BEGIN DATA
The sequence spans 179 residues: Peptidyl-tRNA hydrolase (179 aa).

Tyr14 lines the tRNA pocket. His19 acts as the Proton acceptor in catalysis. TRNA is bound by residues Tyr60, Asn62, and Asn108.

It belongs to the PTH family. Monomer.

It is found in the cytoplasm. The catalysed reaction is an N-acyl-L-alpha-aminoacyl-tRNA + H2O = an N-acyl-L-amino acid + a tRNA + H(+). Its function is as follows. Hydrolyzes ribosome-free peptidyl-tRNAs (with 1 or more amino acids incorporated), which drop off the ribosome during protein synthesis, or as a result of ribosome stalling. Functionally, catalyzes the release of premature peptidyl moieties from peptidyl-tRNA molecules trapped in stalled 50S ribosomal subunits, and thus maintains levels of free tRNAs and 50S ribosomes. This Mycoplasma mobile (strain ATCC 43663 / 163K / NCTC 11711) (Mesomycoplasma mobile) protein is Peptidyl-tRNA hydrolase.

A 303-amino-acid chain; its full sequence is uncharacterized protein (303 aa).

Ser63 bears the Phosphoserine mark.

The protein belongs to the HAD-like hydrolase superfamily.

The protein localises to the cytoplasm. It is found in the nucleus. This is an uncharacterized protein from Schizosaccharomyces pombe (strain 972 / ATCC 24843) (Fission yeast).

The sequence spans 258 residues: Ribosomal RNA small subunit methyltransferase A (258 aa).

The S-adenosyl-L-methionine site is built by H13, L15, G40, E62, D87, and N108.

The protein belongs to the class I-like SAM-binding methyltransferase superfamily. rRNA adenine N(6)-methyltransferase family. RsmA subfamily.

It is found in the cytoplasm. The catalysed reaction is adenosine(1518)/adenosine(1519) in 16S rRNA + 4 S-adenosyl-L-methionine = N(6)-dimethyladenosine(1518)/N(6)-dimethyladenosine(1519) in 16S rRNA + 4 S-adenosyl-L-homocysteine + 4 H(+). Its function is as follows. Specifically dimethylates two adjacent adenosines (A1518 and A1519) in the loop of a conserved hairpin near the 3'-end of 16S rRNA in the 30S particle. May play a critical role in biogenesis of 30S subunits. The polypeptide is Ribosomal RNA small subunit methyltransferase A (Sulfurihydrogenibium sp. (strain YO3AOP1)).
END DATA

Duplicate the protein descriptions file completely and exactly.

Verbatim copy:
The sequence spans 179 residues: Peptidyl-tRNA hydrolase (179 aa).

Tyr14 lines the tRNA pocket. His19 acts as the Proton acceptor in catalysis. TRNA is bound by residues Tyr60, Asn62, and Asn108.

It belongs to the PTH family. Monomer.

It is found in the cytoplasm. The catalysed reaction is an N-acyl-L-alpha-aminoacyl-tRNA + H2O = an N-acyl-L-amino acid + a tRNA + H(+). Its function is as follows. Hydrolyzes ribosome-free peptidyl-tRNAs (with 1 or more amino acids incorporated), which drop off the ribosome during protein synthesis, or as a result of ribosome stalling. Functionally, catalyzes the release of premature peptidyl moieties from peptidyl-tRNA molecules trapped in stalled 50S ribosomal subunits, and thus maintains levels of free tRNAs and 50S ribosomes. This Mycoplasma mobile (strain ATCC 43663 / 163K / NCTC 11711) (Mesomycoplasma mobile) protein is Peptidyl-tRNA hydrolase.

A 303-amino-acid chain; its full sequence is uncharacterized protein (303 aa).

Ser63 bears the Phosphoserine mark.

The protein belongs to the HAD-like hydrolase superfamily.

The protein localises to the cytoplasm. It is found in the nucleus. This is an uncharacterized protein from Schizosaccharomyces pombe (strain 972 / ATCC 24843) (Fission yeast).

The sequence spans 258 residues: Ribosomal RNA small subunit methyltransferase A (258 aa).

The S-adenosyl-L-methionine site is built by H13, L15, G40, E62, D87, and N108.

The protein belongs to the class I-like SAM-binding methyltransferase superfamily. rRNA adenine N(6)-methyltransferase family. RsmA subfamily.

It is found in the cytoplasm. The catalysed reaction is adenosine(1518)/adenosine(1519) in 16S rRNA + 4 S-adenosyl-L-methionine = N(6)-dimethyladenosine(1518)/N(6)-dimethyladenosine(1519) in 16S rRNA + 4 S-adenosyl-L-homocysteine + 4 H(+). Its function is as follows. Specifically dimethylates two adjacent adenosines (A1518 and A1519) in the loop of a conserved hairpin near the 3'-end of 16S rRNA in the 30S particle. May play a critical role in biogenesis of 30S subunits. The polypeptide is Ribosomal RNA small subunit methyltransferase A (Sulfurihydrogenibium sp. (strain YO3AOP1)).